Beneath the Citadel

by Destiny Soria
First sentence: “Four people were supposed to die at sunrise.”
Support your local independent bookstore: buy it there!
Content: There’s multiple instances of one swear word, and some violence. It’s in the YA section (grades 6-8) of the bookstore.

Things I really liked about this book:

  1. The time frame was super condensed: most of the action took place (shock) beneath the citadel, where the council of Eldra has been hiding, listening to prophecies, and determining the Fate of the citizens of their country.  Likewise, the entire book took place over four days. 
  2. Even though there was shifting perspectives (I really am kind of over that) between the five characters, Soria kept the action propelling forward, and I never found myself losing interest in the story. 
  3. Which is to say: Soria really knows how to write. No, the sentences weren’t lyrical and lovely all the time, but the characters and dialogue popped, and she kept me guessing throughout the whole book. And she doesn’t hold back any punches. 
  4. I really liked the world Soria built, and the conflict between prophecy and free will. It was a nice tension, and the fact that who the “bad guy” was kept shifting was pretty impressive as well. 

In short? I really enjoyed this one. 

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The Agony House

by Cherie Priest
First sentence: “Denise Farber stomped up the creaky metal ramp and stood inside the U-Haul, looking around for the lightest possible box.
Support your local independent bookstore: buy it there!
Review copy provided by the publisher for the Cybils. 
Content: There is some violence, but it’s not bad. And some mild swearing. It’s in the YA section (grades 6-8) of the bookstore. 

Things I really liked about this: I liked that it was set in New Orleans, post-Katrina, and that white people moving into underdeveloped neighborhoods and displacing the black population was an issue, if only in passing. I liked the subtle feminism in the story, as well as the fact that the parents were really good. I liked that Priest highlighted a New Orleans that wasn’t voodoo or jazz music. And I liked the way she wove the graphic novel into the story.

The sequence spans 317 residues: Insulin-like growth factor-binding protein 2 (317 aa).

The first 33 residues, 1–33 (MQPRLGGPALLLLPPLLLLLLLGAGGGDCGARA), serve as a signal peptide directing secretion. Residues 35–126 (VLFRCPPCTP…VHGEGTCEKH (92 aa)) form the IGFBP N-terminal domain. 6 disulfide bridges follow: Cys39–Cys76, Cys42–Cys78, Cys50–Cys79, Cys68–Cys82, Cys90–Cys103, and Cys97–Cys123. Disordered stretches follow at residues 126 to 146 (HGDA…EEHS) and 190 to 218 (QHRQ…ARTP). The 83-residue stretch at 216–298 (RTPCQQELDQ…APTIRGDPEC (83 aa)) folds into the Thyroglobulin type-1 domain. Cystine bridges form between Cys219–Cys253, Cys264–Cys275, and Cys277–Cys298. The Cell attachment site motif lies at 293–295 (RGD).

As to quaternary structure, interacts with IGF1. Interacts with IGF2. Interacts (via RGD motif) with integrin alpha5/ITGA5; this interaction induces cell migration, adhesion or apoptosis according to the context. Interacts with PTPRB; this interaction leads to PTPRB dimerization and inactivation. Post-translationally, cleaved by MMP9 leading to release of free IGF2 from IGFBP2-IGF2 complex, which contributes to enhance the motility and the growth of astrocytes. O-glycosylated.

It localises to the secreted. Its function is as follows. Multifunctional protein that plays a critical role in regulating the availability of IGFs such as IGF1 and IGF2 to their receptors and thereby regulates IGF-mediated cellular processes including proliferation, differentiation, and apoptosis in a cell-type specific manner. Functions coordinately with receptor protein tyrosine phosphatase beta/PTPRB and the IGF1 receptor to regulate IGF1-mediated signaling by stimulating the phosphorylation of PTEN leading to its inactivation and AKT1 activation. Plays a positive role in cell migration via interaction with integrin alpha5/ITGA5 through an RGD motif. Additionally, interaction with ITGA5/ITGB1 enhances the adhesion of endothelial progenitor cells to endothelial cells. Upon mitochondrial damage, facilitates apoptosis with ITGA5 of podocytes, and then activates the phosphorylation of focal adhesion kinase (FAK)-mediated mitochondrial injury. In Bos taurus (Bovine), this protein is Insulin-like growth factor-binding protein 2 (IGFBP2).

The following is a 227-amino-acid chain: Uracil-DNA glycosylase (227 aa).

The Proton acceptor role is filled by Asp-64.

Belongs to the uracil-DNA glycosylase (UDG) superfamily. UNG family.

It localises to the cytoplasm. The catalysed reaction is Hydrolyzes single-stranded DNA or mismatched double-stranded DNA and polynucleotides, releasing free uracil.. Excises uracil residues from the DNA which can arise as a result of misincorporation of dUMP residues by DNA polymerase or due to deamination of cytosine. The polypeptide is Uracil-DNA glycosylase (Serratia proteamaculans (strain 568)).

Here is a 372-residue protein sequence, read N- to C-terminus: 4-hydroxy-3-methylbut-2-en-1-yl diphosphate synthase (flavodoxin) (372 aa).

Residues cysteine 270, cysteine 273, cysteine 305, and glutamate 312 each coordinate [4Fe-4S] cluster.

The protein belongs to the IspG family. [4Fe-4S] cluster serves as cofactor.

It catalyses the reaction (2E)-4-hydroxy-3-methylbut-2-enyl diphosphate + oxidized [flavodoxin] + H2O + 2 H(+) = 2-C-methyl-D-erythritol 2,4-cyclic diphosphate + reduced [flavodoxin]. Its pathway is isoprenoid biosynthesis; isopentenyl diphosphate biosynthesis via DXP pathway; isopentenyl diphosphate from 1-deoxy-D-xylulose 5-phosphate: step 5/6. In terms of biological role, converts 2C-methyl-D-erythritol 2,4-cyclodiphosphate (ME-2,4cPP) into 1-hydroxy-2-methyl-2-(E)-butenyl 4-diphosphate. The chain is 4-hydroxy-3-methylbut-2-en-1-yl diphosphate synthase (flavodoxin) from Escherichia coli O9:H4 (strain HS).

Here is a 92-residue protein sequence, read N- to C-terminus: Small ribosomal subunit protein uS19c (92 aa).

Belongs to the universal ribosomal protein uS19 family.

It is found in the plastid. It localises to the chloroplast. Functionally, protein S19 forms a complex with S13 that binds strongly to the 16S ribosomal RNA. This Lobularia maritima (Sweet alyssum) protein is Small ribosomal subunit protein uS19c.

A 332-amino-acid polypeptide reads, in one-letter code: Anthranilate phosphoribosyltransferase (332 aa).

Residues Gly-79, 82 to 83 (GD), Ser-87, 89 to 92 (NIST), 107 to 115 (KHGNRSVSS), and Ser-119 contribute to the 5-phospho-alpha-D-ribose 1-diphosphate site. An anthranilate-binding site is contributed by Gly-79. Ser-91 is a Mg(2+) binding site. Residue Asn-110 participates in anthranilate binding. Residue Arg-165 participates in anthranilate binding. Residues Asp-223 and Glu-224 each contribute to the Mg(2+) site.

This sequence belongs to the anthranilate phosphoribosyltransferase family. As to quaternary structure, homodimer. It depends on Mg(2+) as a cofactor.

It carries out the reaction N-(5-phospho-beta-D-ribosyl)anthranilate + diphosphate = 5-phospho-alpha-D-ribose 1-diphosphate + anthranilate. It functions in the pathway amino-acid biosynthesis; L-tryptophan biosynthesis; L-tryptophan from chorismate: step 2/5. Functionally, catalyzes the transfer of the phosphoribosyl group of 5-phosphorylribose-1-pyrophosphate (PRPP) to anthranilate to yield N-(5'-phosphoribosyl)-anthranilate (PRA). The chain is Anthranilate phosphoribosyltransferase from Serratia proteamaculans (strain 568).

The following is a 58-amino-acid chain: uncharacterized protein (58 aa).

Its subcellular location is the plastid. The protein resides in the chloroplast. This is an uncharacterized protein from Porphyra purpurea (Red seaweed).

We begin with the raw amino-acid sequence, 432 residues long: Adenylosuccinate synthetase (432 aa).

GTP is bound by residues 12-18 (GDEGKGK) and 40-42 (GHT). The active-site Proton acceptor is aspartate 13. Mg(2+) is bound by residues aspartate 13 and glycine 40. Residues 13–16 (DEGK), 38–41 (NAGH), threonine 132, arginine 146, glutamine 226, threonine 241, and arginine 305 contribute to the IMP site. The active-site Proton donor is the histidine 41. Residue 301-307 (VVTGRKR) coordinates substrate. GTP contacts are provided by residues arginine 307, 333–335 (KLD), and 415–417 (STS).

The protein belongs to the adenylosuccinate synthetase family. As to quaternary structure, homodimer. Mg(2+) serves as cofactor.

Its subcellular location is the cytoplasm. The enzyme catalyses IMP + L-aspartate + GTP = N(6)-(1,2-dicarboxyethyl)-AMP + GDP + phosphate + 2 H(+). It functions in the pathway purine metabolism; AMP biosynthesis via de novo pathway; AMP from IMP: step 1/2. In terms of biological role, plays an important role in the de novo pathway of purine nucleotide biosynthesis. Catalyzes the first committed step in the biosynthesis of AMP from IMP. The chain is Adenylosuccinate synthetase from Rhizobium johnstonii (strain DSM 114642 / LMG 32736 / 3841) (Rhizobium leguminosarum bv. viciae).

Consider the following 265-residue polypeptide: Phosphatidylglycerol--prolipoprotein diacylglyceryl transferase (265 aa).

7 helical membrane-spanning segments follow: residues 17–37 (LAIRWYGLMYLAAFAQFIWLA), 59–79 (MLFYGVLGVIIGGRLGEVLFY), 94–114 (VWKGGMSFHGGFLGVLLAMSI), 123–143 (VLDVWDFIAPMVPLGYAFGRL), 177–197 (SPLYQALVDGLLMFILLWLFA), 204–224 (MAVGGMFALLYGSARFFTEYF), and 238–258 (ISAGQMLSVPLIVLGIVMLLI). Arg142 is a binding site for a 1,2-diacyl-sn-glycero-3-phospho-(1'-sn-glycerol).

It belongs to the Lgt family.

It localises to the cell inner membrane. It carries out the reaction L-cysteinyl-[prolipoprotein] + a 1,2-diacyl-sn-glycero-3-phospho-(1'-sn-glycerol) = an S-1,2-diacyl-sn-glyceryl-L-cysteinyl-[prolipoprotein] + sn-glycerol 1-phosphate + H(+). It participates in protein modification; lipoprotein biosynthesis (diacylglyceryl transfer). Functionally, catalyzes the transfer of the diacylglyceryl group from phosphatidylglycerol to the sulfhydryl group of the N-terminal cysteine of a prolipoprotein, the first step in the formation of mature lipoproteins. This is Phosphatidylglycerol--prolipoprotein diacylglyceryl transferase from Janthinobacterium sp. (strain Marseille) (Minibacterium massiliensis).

Things I didn’t like: it just really didn’t work terribly well as a ghost story, for me. I never felt terribly threatened or scared by the ghosts, or even terribly worried for the characters (even though the ghosts were causing a LOT of damage to the house). I also didn’t like that the main character was balancing her new life in New Orleans — her mom and step-dad moved her there right before her senior year — and her old life in Houston. It was realistic, sure, but it felt unnecessary to the overall plot (which was the ghost story). 

It wasn’t a bad book, but it wasn’t as good as I was hoping. 

LifeL1k3

by Jay Kristoff
First sentence: “They kill my father first.”
Support your local independent bookstore: buy it there!
Review copy provided by the publisher for the Cybils. 
Content: There is some mild swearing and some very offscreen, alluded-to sex. It’s in the YA section (grades 6-8) of the bookstore. 

Eve doesn’t remember much — just snippets, really — from her childhood. She mostly just remembers the two years she’s been living in the Dregs with her grandfather, scrapping for work, and fighting the bots in the WarDome. But then, one fateful night, everything changes. Eve “manifests”–she destroys a bot with a wave of her hand — and suddenly she, and her best friend Lemon (Lemon Fresh, named for the box she was found in as a baby) and her bot Cricket are on the run for their lives. But what they find — a Lifel1k3 bot, which everyone assumed had been destroyed, among other things — will rock their worlds forever. 

The best thing about this one, for me, was that Kristoff is playing with the old “robot rules” that Asimov had set up. Not only does he envision a future in which bots are a huge part of everyday life (and the world is run by megacorporations, which is probably the way it’s gonna be), but a world in which bots can not only “pass” as human, but aren’t subject to the “rules”. Which begs the question: are they human or not? 

I was describing this to a friend at work, and she said “oh, like the Romanovs in Russia” and she’s right:it is, very loosely, based on the Romanovs as well. Which kind of makes it cooler. A futuristic, dystopian, robot story based on Russian history. Kind of cool.

I really liked the world Kristoff built: It actually felt a lot like Uglies to me, with the slang and the shortcut languages and the techie world. But I could see how the slang would get tiresome to some readers. Even so, I loved that it was fast-paced, and I loved that it was playing around with ideas of how tech might play a role in the future. 

I really enjoyed this one.  

Monthly Round-Up: November, 2018

I think it’s been a very long time since a month has gone by and I have not read a SINGLE Middle Grade book. I don’t know if that’s going to get fixed next month (to be really honest, there isn’t a lot of middle grade out right now that I’m interested in reading!), but it really came as a bit of a surprise. 

My favorite this month was rereading this (I joined Maggie Stiefvater’s read-along group):

Howl’s Moving Castle (link is to original review)

It really was as delightful this time around as it was the last time.  As for the rest: 

Young Adult: 

Isle of Blood and Stone
Reign the Earth
What If It’s Us
The Gentleman’s Guide to Vice and Virtue (audio)